RVIA’s ‘13 Industry Profile Shows RV Growth
The good news in the Recreation Vehicle Industry Association’s (RVIA) 2013 Industry Profile released last week is that the RV industry is as strong as it’s ever been. Production and sales are up and the typical RV owner is younger than ever before.
The bad news, in turn, is that the bar has been raised even higher for this year and beyond for RV manufacturers, suppliers, distributors, dealers and campground owners, reports Mac Bryan, RVIA vice president for administration.
RVIA’s 2013 Industry Profile provides a statistical portrait of last year’s RV production and shipment statistics, including historical comparisons of shipment figures and dollar volume as well as production breakdowns by product type and shipment destination. And, again, the numbers all point to an industry that is healthy and growing.
Although some of the profile’s information was previously released, the annual publication tends to put things into perspective for the record. Wholesale RV shipments improved monthly and reached their highest annual level since 2007 at 321,100 units, a 12.4% increase over the previous year and nearly twice that of recession-riddled 2009 for the fourth consecutive annual increase since the end of the global downturn. At the same time, the total retail value of 2013 shipments reached $12.9 billion, a nearly 20% increase over 2012’s $10.8 billion for the highest total dollar value of shipments since 2007.
In acknowledging the positive numbers, Bryan insists that the current growth cycle is still underway. “When you adjust for the Hurricane Katrina aberration (in 2005),” he asserted, “we’re right where we were at the peak of the last cycle, so I don’t think this cycle is over yet. We’re calling for good growth this year and continued growth in 2015.”
As RV production and sales continue to rise, said Bryan, more and more families will discover the benefits and enjoyment of the RV lifestyle. RVIA maintains that there are an estimated nine million RVs on the road today – about one in every 12 vehicle-owning households – which is more than ever before.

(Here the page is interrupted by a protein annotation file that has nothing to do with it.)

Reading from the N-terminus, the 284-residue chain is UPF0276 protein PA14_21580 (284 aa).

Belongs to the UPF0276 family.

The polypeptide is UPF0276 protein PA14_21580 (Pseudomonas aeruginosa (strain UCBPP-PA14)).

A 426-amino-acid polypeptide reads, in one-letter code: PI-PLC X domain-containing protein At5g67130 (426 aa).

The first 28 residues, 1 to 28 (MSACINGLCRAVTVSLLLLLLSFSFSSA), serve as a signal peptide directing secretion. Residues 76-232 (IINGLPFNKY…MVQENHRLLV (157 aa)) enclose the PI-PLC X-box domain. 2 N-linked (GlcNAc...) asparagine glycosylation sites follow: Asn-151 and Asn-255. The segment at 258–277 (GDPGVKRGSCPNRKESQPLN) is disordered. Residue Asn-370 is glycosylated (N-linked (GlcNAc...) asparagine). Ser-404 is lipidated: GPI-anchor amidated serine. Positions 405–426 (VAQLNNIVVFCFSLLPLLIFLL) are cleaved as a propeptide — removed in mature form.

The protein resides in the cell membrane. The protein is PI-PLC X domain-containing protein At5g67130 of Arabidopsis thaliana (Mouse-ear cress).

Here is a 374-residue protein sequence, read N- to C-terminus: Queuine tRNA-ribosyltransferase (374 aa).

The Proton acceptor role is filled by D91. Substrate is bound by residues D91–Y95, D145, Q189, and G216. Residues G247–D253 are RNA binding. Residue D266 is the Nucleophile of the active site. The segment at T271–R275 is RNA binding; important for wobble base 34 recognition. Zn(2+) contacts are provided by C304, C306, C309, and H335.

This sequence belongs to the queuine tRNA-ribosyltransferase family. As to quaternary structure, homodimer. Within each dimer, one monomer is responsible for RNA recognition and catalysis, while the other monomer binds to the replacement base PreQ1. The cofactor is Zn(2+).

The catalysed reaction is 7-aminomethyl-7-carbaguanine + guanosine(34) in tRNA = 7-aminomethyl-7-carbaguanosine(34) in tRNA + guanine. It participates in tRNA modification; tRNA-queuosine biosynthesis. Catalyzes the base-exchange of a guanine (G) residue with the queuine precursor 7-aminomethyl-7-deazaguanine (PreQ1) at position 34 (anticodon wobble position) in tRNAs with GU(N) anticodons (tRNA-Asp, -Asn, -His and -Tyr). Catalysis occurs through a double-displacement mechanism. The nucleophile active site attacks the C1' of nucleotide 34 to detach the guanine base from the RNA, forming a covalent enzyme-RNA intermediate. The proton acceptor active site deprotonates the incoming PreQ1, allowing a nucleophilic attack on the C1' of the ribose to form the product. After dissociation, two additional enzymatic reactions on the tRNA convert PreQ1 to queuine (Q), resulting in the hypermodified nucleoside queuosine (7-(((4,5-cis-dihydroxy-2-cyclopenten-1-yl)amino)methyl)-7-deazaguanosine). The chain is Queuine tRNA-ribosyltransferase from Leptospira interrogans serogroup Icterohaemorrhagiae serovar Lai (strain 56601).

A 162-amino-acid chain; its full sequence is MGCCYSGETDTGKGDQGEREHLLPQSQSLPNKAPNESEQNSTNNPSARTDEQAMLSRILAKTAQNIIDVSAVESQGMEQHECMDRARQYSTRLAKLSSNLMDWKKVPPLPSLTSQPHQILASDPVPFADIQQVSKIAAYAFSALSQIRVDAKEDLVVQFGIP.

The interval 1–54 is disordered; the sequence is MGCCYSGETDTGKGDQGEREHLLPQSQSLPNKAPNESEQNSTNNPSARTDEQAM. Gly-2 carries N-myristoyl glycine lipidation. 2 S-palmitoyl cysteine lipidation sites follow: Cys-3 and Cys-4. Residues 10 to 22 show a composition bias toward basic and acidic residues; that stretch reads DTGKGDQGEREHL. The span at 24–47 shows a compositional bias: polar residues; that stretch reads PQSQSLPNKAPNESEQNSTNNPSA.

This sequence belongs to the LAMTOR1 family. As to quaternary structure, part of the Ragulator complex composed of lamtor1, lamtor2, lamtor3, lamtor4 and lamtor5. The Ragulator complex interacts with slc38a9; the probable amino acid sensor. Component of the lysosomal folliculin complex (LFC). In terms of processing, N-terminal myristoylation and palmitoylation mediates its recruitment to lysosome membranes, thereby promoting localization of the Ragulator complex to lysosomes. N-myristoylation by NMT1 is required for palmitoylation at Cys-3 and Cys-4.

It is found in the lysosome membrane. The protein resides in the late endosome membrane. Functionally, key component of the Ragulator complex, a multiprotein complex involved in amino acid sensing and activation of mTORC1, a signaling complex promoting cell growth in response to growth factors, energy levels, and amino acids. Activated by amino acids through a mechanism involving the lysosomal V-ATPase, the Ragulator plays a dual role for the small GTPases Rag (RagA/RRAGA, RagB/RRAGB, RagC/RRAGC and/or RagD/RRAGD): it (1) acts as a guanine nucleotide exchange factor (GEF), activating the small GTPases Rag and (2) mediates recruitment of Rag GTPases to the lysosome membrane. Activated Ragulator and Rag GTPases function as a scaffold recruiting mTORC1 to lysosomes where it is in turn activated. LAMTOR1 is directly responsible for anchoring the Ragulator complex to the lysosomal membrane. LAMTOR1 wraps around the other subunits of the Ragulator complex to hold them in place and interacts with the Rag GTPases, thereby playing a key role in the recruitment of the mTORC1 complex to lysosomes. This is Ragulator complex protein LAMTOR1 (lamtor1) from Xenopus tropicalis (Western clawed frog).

“Clearly, the unit gains are quite strong across all vehicle categories, and this is the third year out of four where we’ve had double-digit gains. That’s quite a strong statement, and I don’t know if other industries can say the same,” Bryan said.
Putting 2013 into perspective:
• Towable RVs amounted to 88.1% of all RV shipments (282,795 units), while motorhomes represented 11.9% (38,332 units), the best motorized numbers since 2008.
• Towable RVs represented an $8 billion retail value, an improvement of 9.8% over 2012 – the best year for all towable products in six years. Leading the way were conventional travel trailers (197,443 units; $4.5 billion; an 11.6% increase from 2012) and fifth-wheels (70,592; $3.4 billion; up 7%).
• All motorized categories reported gains, registering $4.9 billion in retail value. Class A’s led the segment, up 30.7% to 19,054 units for a $3.2 billion retail value. Class C’s posted the largest percentage gains at 48.8% (17,101 units; $1.5 billion). Bryan singled out the 35.9% increase in motorhome shipments as a “good sign for the industry as a whole” with RV rental firms accounting for a significant amount of the Class C upswing.
• RVs with slideouts were as popular as ever with consumers. For instance, seven of every 10 conventional travel trailers had at least one slide, while 95% of all-fifth wheels had the popular space-expanding feature and the percentages for motorized units were just as dramatic.
• Indiana continued to lead the country in RV production, manufacturing 79.5% of all RVs in the U.S. Bryan sees this consolidation as a “maturing of the industry” not unlike what other industries such as automotive have experienced.
• Texas is the top destination for RV shipments, receiving 8.6% of total shipments, followed by California (6.36%), Michigan (4.65%), Florida (4.03%) and Ohio (3.69%). Nearly one out of every five RVs were shipped to Canada.
Meanwhile, a demographic profile of the RV consumer indicates that the average age of RV owners is trending younger, with the typical RV buyer’s age now down to 48 and getting younger. And 70% of current owners intend to purchase another RV. Most will upgrade, and most will own several RVs during their ownership life cycle. Related to this, the more people use their RVs, the more apt they are to purchasing a new one.
“Obviously, that’s good news,” Bryan said. “The younger an RV owner is, the sooner we can introduce him to the RV market, the more likely he is to stay in that market for a longer period of time, and the more likely he is to purchase more RVs during his stay.”